CARP-Like Solution With Machines On Different Networks?
cswiger at mac.com
Mon Nov 17 11:22:30 PST 2008
On Nov 17, 2008, at 7:57 AM, Alex Kirk wrote:
> After doing some research on the matter, it looks like CARP would be
> a winning solution - but only if the backup system was on the same
> network segment as the primary box. Given that there's no money to
> colocate a second backup system at the same facility as the main
> machine (and protection against failure at the colo facility is one
> of the primary drivers for the failover setup), however, it looks
> like CARP wouldn't be useful.
If you can't or aren't willing to pay for a second machine, I doubt
that any clustering solution is going to be workable for you, frankly.
Most of the high-availability clusters I know about depend either on a
multipath SAN or NAS setup to provide a common filestorage point for
cluster members to synchronize with (the "quorum" drive for M$
clustered SQL server, similar for Sybase ASE cluster or Oracle
Parallel Server [now Oracle RAC]), or require something like a
hardware loadbalancer (Foundry ServerIron, NetScaler, etc) which acts
to distribute transactions only onto the parts of the cluster which
are up and working.
> That said, are there any solutions which behave similarly to CARP
> that I could use for a pair of machines connected solely via the
> Internet? For now, I'd even be happy if there was some way to simply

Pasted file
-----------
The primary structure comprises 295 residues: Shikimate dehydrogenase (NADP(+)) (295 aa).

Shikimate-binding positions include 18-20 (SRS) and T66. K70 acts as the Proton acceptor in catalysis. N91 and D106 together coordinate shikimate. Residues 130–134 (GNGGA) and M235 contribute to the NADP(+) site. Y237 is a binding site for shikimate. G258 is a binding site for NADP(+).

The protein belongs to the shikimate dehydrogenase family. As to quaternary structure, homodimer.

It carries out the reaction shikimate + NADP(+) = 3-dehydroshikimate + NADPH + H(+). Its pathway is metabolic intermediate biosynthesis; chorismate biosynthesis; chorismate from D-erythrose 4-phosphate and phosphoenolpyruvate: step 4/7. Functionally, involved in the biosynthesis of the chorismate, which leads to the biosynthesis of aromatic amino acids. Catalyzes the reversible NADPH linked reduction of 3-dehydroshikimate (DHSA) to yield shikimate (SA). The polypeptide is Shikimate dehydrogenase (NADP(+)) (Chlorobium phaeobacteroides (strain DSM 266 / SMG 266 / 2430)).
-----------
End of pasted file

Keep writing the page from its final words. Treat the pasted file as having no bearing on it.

> do TCP port-level proxying, so to speak (i.e. connections come in to
> a given machine, and are proxied to the main system if it's up, but
> go to the backup box if not)?
> Thanks in advance for any advice you can provide.
TCP level proxying is suitable for shared read-only distribution of
traffic (ie, such as static web content going against a pool of
webservers, all of which can serve any of the traffic coming their
way). IPFW + natd can do this much via:
-redirect_address localIP[,localIP[,...]] publicIP
These forms of -redirect_port and -redirect_address
to transparently offload network load on a single
distribute the load across a pool of servers. This
is known as LSNAT (RFC 2391). For example, the
tcp www1:http,www2:http,www3:http www:http
means that incoming HTTP requests for host www will
parently redirected to one of the www1, www2 or
www3, where a
host is selected simply on a round-robin basis,
regard to load on the net.
...but this paradigm simply won't work for content-aware traffic (ie,
anything which has a per-user "session") and it definitely won't work
for a database. MySQL clustering is a less expensive possibility than
most of the vendors listed above (M$ SQLServer EE is $25K per CPU,
Oracle RAC is $60K per CPU), but even so Sun wants to bill at $2500
per day for a week of consulting to set it up for you.
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